Between being Ground Zero for Barack Obama’s presidential transition, the home of arrested and defiant Gov. Rod Blagojevich, and, last month, the site of the nation’s highest-profile labor action at Republic Doors and WindowsCarl Sandburg’s City of the Big Shoulders has filled the nation’s airwaves and contributed significantly to the depletion of whatever remaining lumber exists on the planet.

Those interested in learning more about America’s New First City have plenty of writers from which to choose. 

From Upton Sinclair to Nelson Algren to Richard Wright to Mike Royko to the much loved and recently departed Louis “Studs”  Terkel to current masters like Aleksandar Hemon and my former teacher Alex Kotlowitz, Chicago has been a much-chronicled City on the Make, to lift from Algren’s essay by the same title.

Today, I’d like to offer another, less well-known contribution that sheds a lot of light on the city’s development as well as its continual capacity for reinvention: Loyola University History Professor Harold Platt’s Shock Cities: The Environmental Transformation and Reform of Manchester and Chicago

Full disclosure: I have contacted Platt and shared my positive thoughts about his work over a breakfast with him and my father.  Platt and I have also discussed a project on which we might collaborate.

The work is meticulously researched and, once one gains some steam, enthralling reading.  The shock in Platt’s title refers to cities whose development augurs a new age for the country in which it is located.   He effectively compares and contrasts the impact of industrialization and various reform movements in England through looking at Manchester and in the United States by examining Chicago’s development.

The product of many years of research, Shock Cities contains a provocative argument about the role of elites in shaping political change, the significance of the physical environment in that process, and the potential for reform movements that vary according to each country’s democratic rhetoric and practice. 

Anyone who watched the devastation wrought by Hurricane Katrina on the Gulf Region in 2005, for example, cannot help but wince while reading Platt’s descriptions of the plans generated and ignored repeatedly in mid-19th century Manchester to prevent similarly destructive flooding-destruction, of course, of which poor people bore the disproportionate load.  Platt’s description of how upper class members steered sewage systems to their neighborhoods and then advocated an ethos of cleanliness is similarly poignant.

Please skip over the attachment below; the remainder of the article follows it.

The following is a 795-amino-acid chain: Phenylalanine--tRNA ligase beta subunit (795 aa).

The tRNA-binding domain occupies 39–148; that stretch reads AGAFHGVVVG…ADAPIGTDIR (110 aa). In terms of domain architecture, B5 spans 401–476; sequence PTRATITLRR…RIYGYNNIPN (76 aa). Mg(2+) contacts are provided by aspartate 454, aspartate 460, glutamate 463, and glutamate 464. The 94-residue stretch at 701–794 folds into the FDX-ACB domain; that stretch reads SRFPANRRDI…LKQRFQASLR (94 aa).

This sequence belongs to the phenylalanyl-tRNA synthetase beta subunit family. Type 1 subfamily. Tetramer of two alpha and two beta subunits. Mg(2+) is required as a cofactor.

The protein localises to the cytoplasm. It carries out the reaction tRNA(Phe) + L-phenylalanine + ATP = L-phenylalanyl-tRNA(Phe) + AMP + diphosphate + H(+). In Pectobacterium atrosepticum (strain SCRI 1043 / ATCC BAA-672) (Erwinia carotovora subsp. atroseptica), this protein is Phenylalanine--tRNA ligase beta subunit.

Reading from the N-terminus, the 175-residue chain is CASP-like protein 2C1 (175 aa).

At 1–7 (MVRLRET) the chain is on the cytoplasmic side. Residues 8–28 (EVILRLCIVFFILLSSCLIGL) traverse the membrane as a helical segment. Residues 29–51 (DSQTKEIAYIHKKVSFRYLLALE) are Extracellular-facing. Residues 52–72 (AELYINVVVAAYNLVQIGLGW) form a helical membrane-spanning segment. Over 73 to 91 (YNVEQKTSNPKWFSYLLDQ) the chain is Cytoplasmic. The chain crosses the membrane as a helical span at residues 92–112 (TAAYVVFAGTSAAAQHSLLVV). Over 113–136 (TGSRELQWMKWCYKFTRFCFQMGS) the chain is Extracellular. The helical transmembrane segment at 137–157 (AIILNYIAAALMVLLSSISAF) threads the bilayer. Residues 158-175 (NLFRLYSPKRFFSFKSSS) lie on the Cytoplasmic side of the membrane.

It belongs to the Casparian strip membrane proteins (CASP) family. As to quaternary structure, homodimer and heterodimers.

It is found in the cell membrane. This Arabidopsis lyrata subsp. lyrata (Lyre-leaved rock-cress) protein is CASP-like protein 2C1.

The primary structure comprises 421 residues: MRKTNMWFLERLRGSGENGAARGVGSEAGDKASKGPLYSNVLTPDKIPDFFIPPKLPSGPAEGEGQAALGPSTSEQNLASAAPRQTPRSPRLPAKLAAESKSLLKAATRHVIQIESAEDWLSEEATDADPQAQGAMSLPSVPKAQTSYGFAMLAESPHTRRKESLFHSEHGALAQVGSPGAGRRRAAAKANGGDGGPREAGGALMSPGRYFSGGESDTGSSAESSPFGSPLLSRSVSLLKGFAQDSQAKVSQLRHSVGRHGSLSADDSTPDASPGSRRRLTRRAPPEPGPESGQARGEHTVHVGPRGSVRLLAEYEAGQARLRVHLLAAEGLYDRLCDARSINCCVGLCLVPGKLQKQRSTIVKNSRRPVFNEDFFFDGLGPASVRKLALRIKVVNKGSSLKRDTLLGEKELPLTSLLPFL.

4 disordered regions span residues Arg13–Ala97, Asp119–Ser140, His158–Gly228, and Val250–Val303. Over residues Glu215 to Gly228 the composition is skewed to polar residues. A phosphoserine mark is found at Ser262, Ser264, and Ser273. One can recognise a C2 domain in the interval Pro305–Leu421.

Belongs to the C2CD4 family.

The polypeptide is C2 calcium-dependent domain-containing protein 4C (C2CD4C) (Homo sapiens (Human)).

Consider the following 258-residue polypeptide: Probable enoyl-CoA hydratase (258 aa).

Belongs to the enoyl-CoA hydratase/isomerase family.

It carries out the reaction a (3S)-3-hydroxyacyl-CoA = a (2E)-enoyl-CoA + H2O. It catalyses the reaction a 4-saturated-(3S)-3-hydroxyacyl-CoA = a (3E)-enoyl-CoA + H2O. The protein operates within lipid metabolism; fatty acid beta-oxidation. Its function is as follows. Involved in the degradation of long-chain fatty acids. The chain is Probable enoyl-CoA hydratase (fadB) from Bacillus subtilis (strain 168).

The book is not all depressing, though.

The descriptions of the reform movements is uplifting.  Familiar characters like future Nobel Prize winner Jane Addams  appear, cutting her spurs fighting pollution and the ward bosses as well as establishing the settlement house movement with women like Florence Kelley and Julia Lathrop, who later had a public housing development named after her.

Platt also talks at length about the emerging field of public health, which took hold in Chicago toward the late nineteenth and early 20th century.

In addition, Chicago lovers will find plenty of juicy nuggets to chew.  To give just a few examples, a host of people who are now better known for having their names on streets and/or schools-beer brewer Michael Diversey, entreprenuer William Ogden, and attorney and horseback rider Paul Cornell immediately spring to mind-fill the book’s pages. 

To do this kind of research about a single city would be impressive enough for one book, but Platt’s ability to conceive and then successfully execute his comparative framework  is, well, shocking. 

So … the next time you need an escape from Blago, Burris and the Politics of Hope, consider settling into Shock Cities.  At 500 pages, it will undoubtedly take a while to wade through, but is more than worth the effort.